He walked onto the dimly lit stage alone after a lighthearted sweetheart finished her opening act. The crowd was undeniably small even after it doubled when he started singing. I could tell that he didn't trust us, and I later understood why.
David didn't have any other musicians around him to joke with between songs. He didn't have any other instruments to cover him if he made a mistake. No back-up singers if his voice cracked. He had one friend in the crowd, I think. No one bought any of his merchandise before he went on, maybe they did after. The strangers who paid money to get in were chatting amongst themselves before his set and they didn't necessarily stop when he started playing.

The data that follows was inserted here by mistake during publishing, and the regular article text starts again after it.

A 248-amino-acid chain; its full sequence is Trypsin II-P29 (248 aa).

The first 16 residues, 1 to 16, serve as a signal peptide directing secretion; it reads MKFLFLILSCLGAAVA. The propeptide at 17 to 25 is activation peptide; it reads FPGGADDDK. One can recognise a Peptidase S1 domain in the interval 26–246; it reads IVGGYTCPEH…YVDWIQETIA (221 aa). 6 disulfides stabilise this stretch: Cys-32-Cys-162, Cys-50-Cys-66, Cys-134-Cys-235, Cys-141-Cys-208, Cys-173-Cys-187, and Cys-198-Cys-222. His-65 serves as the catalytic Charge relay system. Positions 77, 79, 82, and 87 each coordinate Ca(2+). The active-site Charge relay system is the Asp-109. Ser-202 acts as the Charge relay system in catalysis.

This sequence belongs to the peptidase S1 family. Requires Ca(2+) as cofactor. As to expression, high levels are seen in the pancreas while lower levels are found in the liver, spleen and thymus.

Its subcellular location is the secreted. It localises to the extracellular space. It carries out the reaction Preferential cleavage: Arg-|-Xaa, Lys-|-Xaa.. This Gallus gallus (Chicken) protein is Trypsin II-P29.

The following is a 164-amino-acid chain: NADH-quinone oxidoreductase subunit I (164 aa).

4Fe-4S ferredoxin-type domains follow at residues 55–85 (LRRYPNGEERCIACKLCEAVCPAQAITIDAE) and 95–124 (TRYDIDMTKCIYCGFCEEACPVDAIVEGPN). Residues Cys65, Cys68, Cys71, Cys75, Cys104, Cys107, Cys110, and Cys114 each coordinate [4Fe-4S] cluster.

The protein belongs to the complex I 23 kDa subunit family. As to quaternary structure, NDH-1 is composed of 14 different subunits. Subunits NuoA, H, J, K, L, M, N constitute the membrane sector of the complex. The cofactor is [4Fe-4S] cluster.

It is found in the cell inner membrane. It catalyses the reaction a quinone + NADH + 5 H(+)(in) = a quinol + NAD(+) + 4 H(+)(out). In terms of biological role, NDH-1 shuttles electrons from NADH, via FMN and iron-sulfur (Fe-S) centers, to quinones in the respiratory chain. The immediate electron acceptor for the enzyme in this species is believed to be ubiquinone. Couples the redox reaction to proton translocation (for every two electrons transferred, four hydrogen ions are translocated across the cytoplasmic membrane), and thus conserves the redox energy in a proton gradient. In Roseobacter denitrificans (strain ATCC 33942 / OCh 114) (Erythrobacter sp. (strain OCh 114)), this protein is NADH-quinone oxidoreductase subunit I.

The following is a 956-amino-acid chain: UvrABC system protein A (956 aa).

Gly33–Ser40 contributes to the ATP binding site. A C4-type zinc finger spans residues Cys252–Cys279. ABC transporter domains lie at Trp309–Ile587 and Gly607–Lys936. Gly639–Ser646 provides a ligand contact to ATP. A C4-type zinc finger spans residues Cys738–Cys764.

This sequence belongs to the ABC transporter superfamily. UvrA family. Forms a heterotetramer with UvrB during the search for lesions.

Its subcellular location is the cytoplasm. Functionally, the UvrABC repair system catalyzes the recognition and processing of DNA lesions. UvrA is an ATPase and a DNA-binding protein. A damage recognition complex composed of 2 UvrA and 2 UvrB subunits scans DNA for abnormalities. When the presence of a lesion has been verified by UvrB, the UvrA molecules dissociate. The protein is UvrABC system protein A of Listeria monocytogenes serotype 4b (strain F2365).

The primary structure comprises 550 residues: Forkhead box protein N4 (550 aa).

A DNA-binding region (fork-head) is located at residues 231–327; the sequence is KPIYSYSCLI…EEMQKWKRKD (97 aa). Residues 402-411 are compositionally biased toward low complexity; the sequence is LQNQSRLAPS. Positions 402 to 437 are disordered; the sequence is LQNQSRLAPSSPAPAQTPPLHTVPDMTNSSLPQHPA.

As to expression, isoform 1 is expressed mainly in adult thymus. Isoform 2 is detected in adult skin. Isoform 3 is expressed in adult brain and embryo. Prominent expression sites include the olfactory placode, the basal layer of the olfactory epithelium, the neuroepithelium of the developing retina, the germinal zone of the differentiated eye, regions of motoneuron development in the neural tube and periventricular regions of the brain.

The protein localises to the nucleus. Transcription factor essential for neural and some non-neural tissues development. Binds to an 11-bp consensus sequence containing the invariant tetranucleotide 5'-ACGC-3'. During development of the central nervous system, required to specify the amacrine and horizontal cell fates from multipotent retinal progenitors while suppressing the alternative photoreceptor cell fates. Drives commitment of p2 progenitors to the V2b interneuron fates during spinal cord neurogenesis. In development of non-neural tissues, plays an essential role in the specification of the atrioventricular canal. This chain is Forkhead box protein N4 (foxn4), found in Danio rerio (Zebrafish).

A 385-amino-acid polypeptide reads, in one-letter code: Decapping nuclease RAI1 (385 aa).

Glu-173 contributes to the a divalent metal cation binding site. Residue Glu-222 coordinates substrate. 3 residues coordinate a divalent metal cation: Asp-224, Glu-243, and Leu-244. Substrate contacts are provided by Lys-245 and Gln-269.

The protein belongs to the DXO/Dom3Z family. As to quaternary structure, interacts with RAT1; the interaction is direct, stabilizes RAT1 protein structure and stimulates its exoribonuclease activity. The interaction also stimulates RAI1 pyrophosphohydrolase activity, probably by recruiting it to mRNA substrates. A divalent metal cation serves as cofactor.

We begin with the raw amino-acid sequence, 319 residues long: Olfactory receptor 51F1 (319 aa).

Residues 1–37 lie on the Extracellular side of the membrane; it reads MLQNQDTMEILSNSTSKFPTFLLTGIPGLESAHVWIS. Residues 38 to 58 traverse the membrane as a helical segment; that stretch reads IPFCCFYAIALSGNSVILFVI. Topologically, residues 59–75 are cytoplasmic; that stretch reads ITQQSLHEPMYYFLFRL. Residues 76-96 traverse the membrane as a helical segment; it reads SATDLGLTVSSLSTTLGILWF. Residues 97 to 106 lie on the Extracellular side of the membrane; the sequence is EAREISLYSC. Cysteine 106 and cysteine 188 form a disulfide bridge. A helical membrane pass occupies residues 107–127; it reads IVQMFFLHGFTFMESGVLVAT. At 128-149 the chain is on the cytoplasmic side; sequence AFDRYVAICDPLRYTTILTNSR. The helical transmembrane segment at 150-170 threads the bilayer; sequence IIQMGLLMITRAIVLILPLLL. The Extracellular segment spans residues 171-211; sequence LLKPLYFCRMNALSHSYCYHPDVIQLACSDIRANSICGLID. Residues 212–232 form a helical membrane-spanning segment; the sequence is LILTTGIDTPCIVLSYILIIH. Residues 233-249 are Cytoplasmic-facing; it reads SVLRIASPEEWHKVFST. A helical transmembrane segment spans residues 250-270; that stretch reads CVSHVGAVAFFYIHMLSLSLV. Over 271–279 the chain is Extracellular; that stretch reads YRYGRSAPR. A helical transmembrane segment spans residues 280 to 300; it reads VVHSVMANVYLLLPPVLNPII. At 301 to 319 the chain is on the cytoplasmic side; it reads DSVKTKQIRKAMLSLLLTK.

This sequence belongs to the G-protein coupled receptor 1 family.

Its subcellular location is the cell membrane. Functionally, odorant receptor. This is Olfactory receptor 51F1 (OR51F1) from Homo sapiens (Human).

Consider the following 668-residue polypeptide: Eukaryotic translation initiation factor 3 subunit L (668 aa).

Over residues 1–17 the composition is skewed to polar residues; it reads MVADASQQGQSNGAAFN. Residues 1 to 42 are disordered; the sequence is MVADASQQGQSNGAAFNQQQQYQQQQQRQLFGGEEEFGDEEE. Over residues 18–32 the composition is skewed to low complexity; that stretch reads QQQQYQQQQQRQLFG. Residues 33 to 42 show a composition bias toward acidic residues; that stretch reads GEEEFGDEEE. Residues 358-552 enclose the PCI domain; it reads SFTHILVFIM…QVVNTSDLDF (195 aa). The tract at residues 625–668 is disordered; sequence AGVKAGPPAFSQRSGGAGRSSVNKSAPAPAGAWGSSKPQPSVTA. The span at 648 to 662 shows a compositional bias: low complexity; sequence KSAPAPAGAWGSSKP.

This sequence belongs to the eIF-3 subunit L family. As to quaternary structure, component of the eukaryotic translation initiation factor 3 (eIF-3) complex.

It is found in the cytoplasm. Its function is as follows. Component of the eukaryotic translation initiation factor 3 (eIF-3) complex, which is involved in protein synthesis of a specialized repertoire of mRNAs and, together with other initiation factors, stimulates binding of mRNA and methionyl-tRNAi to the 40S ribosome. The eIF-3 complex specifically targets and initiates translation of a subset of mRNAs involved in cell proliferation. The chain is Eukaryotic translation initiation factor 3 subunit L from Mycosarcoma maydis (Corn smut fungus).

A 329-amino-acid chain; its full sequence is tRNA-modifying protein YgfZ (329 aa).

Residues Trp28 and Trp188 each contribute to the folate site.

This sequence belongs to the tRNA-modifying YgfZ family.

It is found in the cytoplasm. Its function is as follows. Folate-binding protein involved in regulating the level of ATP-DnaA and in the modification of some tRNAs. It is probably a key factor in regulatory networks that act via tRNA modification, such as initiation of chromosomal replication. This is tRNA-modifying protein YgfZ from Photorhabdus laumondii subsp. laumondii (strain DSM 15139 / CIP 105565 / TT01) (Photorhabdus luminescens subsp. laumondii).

He sang songs about pain and loneliness and love and enemies like time that you can't control or even spite. He has this one song about his parents' love that I really like. He has another about the sick feeling of satisfaction you sometimes get when you hurt someone else. Crushed hopes and failed expectations are laced in with some of his love songs.
I am continually impressed with artists (and anyone, for that matter) who can be honest in risky situations. I know those songs are incredibly expensive to David, and he presented them to viewers who could have been indifferent about his work. I thought that was very brave.